Accommodation Abroad (Episode 3)
In this episode of the podcast, we talked about accommodation while living abroad. A common question on people's minds when we tell them that we travel and live abroad is "Where do you live?" Ha! As if we live in a cave or something. Quite the contrary! We've lived in various types of places.
We talked about accommodation topics, such as:
- A hotel room-style apartment with no kitchen in Thailand, where we lived for six months
- The (impossibly cheap) price of living there and how we fed ourselves without a kitchen
- Our neighboring building, which was a brothel, and how it wasn't as creepy as you may think
- Actually, it was a little creepy, since our apartment building was affiliated with them and "rented out" rooms to the "employees!"
- The few stray and lovable dogs we had living on the bottom floor of the building
- Living in San Jose, California-- its perks and the opposite
- Our FREE 3-bedroom apartment in South Korea
- The modern apartment we had in Korea, filled with heated floors and a computer system for visitors, calling for emergency help, and more
- Our studio apartment in Vietnam, complete with cockroaches, a tiny stove, and an incompetent landlord
- Our expensive and tiny 1-bedroom apartment in Osaka, Japan
- Sleeping on mats laid out on the floor of the room that doubled as our bedroom and living room
- How we found this apartment
And so much more!
If you'd like to learn a bit more and see some photos, feel free to scroll down a bit!
Thank you for listening/reading! Cheers!
Wine: Viña Albali - Tempranillo (Spain)
Matt and I felt it was necessary for us to spend a podcast talking about the various places we have lived abroad because, you know, that's a pretty big deal, especially since we've lived in some quite interesting places.
In Thailand, we were hooked up with an apartment within walking distance from our school. The apartment building had no elevator, so we had to constantly walk up four flights of stairs to our apartment. It was a studio with a large bed in the middle of the room. There was no kitchen or any kitchen amenities, but there was a simple bathroom with no shower curtain, a small balcony, and an A/C (thankfully!). We had to pay extra each month to rent a fridge and TV.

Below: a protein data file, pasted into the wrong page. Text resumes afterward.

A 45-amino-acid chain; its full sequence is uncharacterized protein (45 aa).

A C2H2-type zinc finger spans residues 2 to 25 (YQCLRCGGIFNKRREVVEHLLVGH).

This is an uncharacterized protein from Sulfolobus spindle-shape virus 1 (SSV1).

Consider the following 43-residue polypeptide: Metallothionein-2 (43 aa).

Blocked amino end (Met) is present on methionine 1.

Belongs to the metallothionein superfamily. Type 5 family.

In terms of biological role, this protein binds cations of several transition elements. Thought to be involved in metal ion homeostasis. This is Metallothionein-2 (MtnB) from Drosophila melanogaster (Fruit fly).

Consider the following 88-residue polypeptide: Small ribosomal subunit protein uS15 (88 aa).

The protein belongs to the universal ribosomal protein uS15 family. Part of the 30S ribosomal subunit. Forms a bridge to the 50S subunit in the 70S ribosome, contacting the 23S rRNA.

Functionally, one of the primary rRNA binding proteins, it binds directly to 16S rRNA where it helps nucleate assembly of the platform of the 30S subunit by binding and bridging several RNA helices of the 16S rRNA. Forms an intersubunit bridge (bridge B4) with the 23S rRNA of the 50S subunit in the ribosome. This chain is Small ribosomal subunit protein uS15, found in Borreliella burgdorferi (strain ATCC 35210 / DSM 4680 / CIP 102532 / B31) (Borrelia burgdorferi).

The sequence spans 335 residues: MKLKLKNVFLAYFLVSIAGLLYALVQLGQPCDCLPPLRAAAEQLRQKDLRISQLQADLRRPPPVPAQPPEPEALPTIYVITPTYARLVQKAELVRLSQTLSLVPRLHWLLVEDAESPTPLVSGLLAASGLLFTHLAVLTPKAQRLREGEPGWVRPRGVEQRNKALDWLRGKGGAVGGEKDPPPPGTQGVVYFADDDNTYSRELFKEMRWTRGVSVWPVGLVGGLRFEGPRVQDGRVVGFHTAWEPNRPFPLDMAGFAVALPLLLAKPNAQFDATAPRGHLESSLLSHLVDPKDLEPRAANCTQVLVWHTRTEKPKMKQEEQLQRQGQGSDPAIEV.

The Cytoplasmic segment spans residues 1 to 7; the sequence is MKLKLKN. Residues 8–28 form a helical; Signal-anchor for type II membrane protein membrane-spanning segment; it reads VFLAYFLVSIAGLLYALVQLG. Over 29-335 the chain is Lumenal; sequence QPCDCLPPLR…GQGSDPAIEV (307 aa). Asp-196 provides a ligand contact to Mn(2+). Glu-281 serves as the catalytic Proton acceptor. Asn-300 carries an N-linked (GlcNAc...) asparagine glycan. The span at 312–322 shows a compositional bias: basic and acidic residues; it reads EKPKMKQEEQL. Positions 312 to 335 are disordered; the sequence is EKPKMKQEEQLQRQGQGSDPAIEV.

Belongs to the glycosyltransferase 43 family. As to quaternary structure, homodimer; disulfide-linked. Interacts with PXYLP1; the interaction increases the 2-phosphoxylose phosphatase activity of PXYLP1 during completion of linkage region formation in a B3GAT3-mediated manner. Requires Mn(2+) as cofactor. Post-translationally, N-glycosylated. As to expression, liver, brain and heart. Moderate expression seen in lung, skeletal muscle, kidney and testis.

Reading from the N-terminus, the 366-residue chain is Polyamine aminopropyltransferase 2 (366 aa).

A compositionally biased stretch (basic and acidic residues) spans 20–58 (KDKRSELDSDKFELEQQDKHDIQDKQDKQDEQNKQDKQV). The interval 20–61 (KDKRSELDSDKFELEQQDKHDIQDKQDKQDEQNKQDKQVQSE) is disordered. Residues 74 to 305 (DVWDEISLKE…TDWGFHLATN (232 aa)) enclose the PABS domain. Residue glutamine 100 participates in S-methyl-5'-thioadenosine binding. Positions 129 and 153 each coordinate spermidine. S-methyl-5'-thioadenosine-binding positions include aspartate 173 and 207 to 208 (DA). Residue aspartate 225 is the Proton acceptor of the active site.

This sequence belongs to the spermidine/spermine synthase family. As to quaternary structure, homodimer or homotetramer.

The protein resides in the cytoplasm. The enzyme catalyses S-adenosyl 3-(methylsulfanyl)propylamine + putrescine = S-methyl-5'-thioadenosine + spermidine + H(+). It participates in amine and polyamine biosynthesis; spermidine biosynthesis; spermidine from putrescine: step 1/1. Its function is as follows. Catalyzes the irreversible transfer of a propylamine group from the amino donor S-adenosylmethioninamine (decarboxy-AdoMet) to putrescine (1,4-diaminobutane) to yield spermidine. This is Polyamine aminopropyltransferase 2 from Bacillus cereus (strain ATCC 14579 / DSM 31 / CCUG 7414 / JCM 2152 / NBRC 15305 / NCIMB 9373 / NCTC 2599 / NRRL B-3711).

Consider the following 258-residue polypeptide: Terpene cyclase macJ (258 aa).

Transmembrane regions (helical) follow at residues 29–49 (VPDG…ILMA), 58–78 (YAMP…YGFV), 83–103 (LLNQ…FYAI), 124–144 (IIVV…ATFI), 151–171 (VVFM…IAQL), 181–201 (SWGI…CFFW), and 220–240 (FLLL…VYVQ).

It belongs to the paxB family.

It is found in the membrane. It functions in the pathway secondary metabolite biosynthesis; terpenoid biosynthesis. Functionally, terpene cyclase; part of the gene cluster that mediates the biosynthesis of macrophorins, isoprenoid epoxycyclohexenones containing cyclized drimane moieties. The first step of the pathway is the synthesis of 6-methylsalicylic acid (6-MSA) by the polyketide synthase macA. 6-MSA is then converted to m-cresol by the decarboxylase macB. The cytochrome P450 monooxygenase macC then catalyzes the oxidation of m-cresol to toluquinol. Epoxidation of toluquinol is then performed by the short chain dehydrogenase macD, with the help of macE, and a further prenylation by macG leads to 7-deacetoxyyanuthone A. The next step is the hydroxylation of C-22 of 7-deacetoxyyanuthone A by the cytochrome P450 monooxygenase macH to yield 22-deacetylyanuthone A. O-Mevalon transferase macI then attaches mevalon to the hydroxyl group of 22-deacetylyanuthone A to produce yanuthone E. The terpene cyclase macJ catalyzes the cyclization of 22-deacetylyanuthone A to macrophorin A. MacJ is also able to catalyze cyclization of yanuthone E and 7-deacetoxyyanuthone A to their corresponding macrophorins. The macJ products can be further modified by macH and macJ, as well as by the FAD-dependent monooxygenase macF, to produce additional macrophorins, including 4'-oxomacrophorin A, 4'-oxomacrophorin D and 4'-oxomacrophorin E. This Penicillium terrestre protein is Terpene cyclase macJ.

For food, since we were not allowed to cook anything in our room, we went to a restaurant across the street from our apartment building for most meals and we ate lunch by our school. It was cheap and delicious, so it was no big deal.
Our apartment building was interesting because it was placed directly next to a brothel and, as it turned out, the ladies o' the night would take men from there and "work" on the second floor of our building! We also had wild dogs that lived near our building, which was an excellent plus because they were incredibly friendly, loving, and cute!
Tao, Lucky, Lulu, Lulu again, Happy and Lulu-- "our" dogs!
We also "lived" in San Jose, California for a month where we shared a house with a couple of random people. We had our own room, but it was small and we had to sleep on an air mattress! Also, our neighbors were the epitome of bad neighbors, so that wasn't a fun experience.
In Korea, as a benefit to our job, we were given a three bed, two bath apartment. It had all sorts of futuristic amenities, like a computer built into the wall for calling the police, seeing who is at your door through a camera, etc. We also had butt-warmer on our main toilet, which was glorious! It was definitely the greatest apartment (then, now, and probably forever) we've ever lived in.
Our apartment in Vietnam was our first apartment that wasn't already pretty much chosen for us (not counting San Jose since that was only a month). We found the apartment in District 1, the center of Ho Chi Minh City, with the help of an agent we met through Facebook. It was a small studio that supplied us with a couch, bed, bedding, a hot plate, and a maid that cleaned our apartment and did our laundry for us! It was a bit pricey ($650/month), but we felt it was worth it to be in the center of things.
However, soon after moving in, we realized what a shabby apartment it really was. There were cockroaches, ants, the WiFi would randomly not work, and so would our water. And, when there was an issue, and there often was, it was near impossible to reach our landlord for help! Then, if they tried to fix any problems, they didn't or they took FOREVER to do so.
When we were moving out of our apartment, we actually ended up not paying for two month's worth of rent! Our landlord somehow managed to forget to do that. However, when we were checking out, our landlord purposely didn't show up so she could keep our deposit. But, it was no big deal because we didn't pay for one month's rent! Joke's on you, lady!
Well, not entirely, because we did have a few cockroaches in our apartment, which was one of our least favorite parts about it!
In Osaka, Japan, we have a Japanese-y apartment that we found on Craigslist (Craigslist saves the day once again!). We have a bedroom with two mattresses that lay on the floor, a TV, a couch, a coffee table, a bureau, and a giant closet that fits a ridiculous amount of stuff. Past the sliding doors, the next room is our kitchen/dining area, where we were luckily supplied all of the kitchen supplies we could ever need! We also have two separate bathrooms: one for the toilet and one for the shower and sink. Quite hygienic, huh?
Accommodation is actually surprisingly easy to find abroad. You just need to be patient and know what you want. You may even be able to negotiate, like we did with the landlord in Vietnam!
Wine: Viña Albali - Tempranillo (Spain)
If you have lived abroad, what was your accommodation like? Let us know! We'd love to hear from you!